Stephanie Collins
The Core of Care Ethics
New York: Palgrave Macmillan, 2015 (ISBN 978-1-137-01144-2)
Reviewed by Daniel Engster, 2016
Narrated by Theodra Bane

Despite its growing popularity, care ethics remains a slippery theory. If pressed to summarize in a short sentence what care ethics is, even some scholars well versed in the care ethics literature might have some difficulty. Philosophers more generally often seem baffled by care ethics. Given its reputation for rejecting principles and embracing emotions, and lacking the formulaic prescriptions of utilitarian and deontological ethics, care ethics can seem to them hardly a moral theory at all.

In The Core of Care Ethics, Stephanie Collins takes up this identity problem within care ethics. Drawing on the extensive scholarship that has appeared on care ethics over the last thirty years, Collins provides a new synthesis of the theory's central normative commitments. She then unites all these claims under a single theoretical slogan: "dependency relationships generate responsibilities." By systematizing care ethics in this way, Collins suggests it can be clarified so that it is more comprehensible to everyone, including care theorists themselves. By identifying care ethics' prescriptions and providing it with a recognizable slogan, Collins also aims to bring care ethics into the mainstream of analytic moral theory.

The Core of Care Ethics is divided into two parts. The first part identifies four key claims of care ethics. Although Collins sometimes presents her argument in this first part as "a survey of the care ethics literature," it is clearly much more (11). As she acknowledges (5), not all care theorists are likely to subscribe to all four of the claims she pulls out from the literature. Moreover, she interrogates each of these claims in order to arrive at what she considers the most plausible and defensible articulation of them. In the process, she rejects or amends some of the key claims of prominent care theorists.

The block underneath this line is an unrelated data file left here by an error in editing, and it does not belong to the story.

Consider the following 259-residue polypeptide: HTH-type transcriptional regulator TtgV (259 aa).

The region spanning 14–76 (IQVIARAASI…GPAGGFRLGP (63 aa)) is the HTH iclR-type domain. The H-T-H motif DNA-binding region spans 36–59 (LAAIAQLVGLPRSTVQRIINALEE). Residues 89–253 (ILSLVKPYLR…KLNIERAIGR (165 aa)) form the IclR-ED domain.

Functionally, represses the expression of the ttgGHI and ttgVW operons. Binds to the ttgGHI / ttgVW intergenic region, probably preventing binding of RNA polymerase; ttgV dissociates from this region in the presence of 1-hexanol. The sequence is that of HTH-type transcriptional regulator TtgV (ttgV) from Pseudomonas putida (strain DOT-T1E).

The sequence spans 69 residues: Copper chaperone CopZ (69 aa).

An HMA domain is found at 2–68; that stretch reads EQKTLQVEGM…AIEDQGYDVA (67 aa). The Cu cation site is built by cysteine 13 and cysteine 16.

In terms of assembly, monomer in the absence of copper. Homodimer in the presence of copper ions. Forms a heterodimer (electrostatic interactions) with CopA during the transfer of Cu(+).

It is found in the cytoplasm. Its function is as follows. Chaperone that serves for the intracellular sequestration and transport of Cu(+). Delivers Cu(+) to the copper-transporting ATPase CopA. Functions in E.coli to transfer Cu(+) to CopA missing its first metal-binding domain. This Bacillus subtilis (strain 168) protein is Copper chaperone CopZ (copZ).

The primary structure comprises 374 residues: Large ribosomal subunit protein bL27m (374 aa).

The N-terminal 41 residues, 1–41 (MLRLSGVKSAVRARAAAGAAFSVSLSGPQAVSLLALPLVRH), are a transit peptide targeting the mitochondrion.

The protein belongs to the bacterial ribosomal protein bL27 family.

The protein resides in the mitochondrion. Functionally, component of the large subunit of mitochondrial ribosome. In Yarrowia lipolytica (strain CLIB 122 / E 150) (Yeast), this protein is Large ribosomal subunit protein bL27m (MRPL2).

Collins frames the first key claim of care ethics in the following terms: "Ethical theory should positively endorse deliberation involving sympathy and direct attendance to concrete particulars" (10). In discussing this claim, Collins explores care ethicists' well-known skepticism about the value of principles in moral deliberation. Although it makes sense, Collins argues, to say that sympathy should play a role in deliberation, she suggests that it does not make sense to reject the inclusion of principles altogether (28). We need principles, she maintains, to explain why we should deliberate in one way (that is, sympathetically) rather than another (33). In outlining the first key claim of care ethics, Collins thus clarifies the role of sympathy in moral deliberation and asserts a more prominent role for principles than some care theorists have acknowledged.

Collins employs a similar argumentative strategy in defining the three other key claims of care ethics (each discussed in its own separate chapter). She first draws on the existing literature to establish a key claim of care ethics, then points out some problems or ambiguities with it, and concludes by offering a new formulation that usually involves some amendment to the initial claim. The second key claim of care ethics, for example, is that "relationships ought to be (a) treated as moral paradigms, (b) valued, preserved, or promoted (as appropriate to the circumstance at hand), and (c) acknowledged as giving rise to weighty duties" to the extent that they have value to their participants (10). The qualification here is important. As Collins notes, care ethicists have long struggled to valorize good relationships without also endorsing abusive or exploitative ones. Collins suggests this problem can be resolved by framing the value of relationships in terms of both their objective and subjective value to participants. Thus even if a participant values an abusive relationship it might still be said that the relationship is not valuable overall if it causes pain and suffering.

The two other central claims of care ethics, according to Collins, are: 3) Care ethics sometimes calls for agents to have caring attitudes; and 4) Care ethics sometimes call for agents to perform morally valuable caring actions, defined as actions that aim to fulfill some interests of a moral person (64, 80–81). As with the other key claims, Collins examines in some detail the most plausible meaning of these claims. These latter two claims are nonetheless left somewhat indeterminate until the final chapter of the book.